As educators search for the best instructional approaches and resources to address the effects of disrupted and unfinished learning, they should reject remediation and identify strategies that accelerate the learning experience of students, write Sonya Murray and Gwen Turner.
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Once teachers see, value, and capitalize on a learner’s unique talents and strengths, it changes the student and it changes us, writes Regie Routman. “Possibilities override limitations. Pride of accomplishment replaces failure. Effort leads to excellence. Joy is present, the best gift of all.”
India is different from the U.S. in many ways, writes Fulbright teacher Marilyn Pryle, but many of the issues they are trying to address are global issues that all countries face. Here are three things India’s public schools often do better than their American counterparts.
The new edition of Amber Chandler’s “The Flexible SEL Classroom” keeps its promise to provide practical ways to build social emotional learning, writes Anne Anderson. Chandler supports teachers with fresh ideas as they personalize learning for today’s post-pandemic students.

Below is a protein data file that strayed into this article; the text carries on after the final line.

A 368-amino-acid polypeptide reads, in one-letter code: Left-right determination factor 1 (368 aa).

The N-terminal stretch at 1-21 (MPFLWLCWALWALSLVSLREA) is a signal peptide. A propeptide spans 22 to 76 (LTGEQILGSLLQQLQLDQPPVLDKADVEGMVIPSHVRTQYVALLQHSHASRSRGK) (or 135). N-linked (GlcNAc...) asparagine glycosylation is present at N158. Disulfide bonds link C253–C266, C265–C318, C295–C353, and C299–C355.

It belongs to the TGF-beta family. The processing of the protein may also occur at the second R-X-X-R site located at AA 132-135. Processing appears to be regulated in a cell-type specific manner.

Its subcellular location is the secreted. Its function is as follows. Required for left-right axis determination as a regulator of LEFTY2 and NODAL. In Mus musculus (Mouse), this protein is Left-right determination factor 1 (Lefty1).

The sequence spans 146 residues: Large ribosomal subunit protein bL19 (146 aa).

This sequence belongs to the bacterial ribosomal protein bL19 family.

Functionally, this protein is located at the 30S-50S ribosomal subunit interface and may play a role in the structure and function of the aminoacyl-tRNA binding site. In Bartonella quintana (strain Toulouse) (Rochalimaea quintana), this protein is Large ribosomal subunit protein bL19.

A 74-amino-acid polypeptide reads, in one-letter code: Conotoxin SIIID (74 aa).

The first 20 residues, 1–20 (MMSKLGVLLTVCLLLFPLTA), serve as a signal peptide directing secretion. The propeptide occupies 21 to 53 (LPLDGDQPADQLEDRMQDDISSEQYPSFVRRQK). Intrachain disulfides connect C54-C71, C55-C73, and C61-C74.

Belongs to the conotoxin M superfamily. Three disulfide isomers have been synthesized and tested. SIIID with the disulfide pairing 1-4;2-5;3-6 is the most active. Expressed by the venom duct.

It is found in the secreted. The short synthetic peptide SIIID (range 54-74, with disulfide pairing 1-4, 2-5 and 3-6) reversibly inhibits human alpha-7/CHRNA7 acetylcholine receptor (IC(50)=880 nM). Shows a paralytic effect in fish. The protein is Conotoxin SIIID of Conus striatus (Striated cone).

Like superheroes, every teacher has an origin story that imbues them with powers, prowess and, most important, purpose. Reminding ourselves not only why but HOW we came to be teachers can help us better see the struggles and potential of our students, writes Dr. Daniel Bergman.
Collaborating Through Collective Teacher Efficacy Cycles is an invaluable tool that can help jumpstart school-changing collaboration, says Cathy Gessenheimer. Drawing on Hattie’s research, the book by Faddis, Fisher and Frey has links to more than 35 videos and other resources.
When we give students time to read a book they’ve chosen, time to practice skills and strategies they’ve been taught, time to read for pleasure and intellectual growth, time to talk about what they’ve read, they build reading stamina and endurance, write Dorfman and Krupp.
Patty McGee invites teachers to infuse some “Harry Styles magic” into social-emotional learning. In countless ways, Styles’ lyrics can be surprisingly fun and effective to build emotional IQ, acting as springboards for exploring and learning about our emotional landscape.
Reviewer Kathleen Palmieri says her 5th graders are already having race conversations socially. The guidance in We’re Gonna Keep On Talking can help elementary teachers build community and help students discuss race as it has affected life and culture in the past and today.
In Changing Curriculum through Stories: Character Education for Ages 10-12 Marc Levitt shows how personal stories, folktales and fairytales can act as catalysts for reflection and deeper comprehension. Dr. Kevin D. Cordi finds his notes to teachers and students quite helpful.